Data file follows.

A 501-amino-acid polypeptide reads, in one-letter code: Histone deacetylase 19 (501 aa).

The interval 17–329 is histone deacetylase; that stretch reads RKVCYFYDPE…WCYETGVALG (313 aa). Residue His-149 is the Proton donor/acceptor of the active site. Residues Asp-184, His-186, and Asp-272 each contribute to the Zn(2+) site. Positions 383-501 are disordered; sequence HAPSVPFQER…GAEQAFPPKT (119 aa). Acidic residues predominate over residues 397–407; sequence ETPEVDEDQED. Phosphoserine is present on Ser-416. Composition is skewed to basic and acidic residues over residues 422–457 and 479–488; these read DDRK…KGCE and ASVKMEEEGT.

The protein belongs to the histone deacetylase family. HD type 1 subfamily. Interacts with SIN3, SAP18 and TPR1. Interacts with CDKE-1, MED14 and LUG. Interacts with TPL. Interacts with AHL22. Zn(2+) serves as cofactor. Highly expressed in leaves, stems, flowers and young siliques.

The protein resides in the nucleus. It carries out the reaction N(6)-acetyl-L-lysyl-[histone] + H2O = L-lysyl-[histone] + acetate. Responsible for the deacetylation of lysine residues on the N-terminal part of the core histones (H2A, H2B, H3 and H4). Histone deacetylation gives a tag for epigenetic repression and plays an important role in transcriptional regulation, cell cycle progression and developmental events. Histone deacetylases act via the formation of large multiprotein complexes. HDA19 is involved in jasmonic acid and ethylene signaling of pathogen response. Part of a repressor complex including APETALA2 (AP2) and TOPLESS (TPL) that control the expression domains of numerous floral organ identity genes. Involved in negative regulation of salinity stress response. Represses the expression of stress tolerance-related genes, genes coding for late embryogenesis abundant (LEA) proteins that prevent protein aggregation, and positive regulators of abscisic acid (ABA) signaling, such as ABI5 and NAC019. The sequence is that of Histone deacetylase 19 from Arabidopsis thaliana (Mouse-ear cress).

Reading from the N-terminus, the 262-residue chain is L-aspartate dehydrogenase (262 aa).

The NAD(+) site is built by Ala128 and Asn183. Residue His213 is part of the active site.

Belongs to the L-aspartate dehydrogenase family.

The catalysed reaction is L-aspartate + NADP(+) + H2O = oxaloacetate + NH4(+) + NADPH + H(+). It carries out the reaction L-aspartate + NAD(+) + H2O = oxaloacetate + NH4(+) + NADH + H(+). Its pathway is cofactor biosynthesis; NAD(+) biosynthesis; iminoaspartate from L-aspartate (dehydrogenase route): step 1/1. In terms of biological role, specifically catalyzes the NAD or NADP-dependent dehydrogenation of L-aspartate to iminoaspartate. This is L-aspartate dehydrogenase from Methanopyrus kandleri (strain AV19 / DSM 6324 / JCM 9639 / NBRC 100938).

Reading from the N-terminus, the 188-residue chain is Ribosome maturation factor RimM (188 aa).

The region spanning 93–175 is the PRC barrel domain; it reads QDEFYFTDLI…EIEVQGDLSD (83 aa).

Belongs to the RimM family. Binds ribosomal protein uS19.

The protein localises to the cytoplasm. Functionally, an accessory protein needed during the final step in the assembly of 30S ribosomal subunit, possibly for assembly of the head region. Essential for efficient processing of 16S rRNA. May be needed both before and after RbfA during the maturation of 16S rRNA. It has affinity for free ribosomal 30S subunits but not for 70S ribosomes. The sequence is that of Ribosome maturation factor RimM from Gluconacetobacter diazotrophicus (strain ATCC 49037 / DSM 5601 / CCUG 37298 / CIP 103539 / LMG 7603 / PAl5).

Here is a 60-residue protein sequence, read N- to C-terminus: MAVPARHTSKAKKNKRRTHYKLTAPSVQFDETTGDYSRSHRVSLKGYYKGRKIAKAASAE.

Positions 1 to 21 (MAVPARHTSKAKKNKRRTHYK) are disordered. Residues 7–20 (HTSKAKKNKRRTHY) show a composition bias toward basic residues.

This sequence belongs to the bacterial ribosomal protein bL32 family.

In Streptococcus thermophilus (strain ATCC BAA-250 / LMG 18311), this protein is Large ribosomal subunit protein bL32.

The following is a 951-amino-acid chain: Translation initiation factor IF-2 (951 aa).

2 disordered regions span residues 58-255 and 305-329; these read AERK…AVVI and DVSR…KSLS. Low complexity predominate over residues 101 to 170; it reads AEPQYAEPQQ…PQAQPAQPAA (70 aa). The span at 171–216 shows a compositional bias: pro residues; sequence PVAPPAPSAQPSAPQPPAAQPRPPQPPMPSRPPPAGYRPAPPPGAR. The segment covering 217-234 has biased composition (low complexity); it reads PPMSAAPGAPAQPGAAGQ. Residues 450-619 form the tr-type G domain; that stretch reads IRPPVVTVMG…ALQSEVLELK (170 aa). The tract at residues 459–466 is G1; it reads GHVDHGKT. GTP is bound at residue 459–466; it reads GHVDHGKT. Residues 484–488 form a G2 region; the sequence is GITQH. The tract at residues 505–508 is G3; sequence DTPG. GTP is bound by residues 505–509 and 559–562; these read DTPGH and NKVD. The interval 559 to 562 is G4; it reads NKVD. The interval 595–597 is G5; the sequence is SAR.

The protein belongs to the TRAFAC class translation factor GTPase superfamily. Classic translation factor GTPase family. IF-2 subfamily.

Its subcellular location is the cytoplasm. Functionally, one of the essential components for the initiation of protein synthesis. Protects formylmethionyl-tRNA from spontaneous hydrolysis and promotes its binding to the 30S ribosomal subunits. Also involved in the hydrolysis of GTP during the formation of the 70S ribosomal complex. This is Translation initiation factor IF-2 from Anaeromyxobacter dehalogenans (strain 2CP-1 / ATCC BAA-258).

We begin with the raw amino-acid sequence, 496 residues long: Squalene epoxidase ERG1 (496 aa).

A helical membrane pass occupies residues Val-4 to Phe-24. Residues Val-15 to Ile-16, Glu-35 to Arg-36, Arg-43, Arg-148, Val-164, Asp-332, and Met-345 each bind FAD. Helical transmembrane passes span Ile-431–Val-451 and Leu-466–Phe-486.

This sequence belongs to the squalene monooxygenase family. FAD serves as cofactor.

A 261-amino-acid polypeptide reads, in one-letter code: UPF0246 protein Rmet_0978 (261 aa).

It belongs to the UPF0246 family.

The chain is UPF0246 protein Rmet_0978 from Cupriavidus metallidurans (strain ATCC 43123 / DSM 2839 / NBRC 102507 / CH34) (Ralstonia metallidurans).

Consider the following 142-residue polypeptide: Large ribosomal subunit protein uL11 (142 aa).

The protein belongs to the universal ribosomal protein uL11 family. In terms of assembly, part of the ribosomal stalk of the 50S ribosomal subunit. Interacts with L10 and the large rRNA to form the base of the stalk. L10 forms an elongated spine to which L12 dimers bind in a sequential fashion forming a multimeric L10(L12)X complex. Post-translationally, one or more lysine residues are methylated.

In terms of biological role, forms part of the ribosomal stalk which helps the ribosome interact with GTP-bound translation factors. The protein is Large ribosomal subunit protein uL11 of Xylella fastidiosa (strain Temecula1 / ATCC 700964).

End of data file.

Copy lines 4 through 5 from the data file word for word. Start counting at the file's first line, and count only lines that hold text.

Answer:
The protein resides in the nucleus. It carries out the reaction N(6)-acetyl-L-lysyl-[histone] + H2O = L-lysyl-[histone] + acetate. Responsible for the deacetylation of lysine residues on the N-terminal part of the core histones (H2A, H2B, H3 and H4). Histone deacetylation gives a tag for epigenetic repression and plays an important role in transcriptional regulation, cell cycle progression and developmental events. Histone deacetylases act via the formation of large multiprotein complexes. HDA19 is involved in jasmonic acid and ethylene signaling of pathogen response. Part of a repressor complex including APETALA2 (AP2) and TOPLESS (TPL) that control the expression domains of numerous floral organ identity genes. Involved in negative regulation of salinity stress response. Represses the expression of stress tolerance-related genes, genes coding for late embryogenesis abundant (LEA) proteins that prevent protein aggregation, and positive regulators of abscisic acid (ABA) signaling, such as ABI5 and NAC019. The sequence is that of Histone deacetylase 19 from Arabidopsis thaliana (Mouse-ear cress).

Reading from the N-terminus, the 262-residue chain is L-aspartate dehydrogenase (262 aa).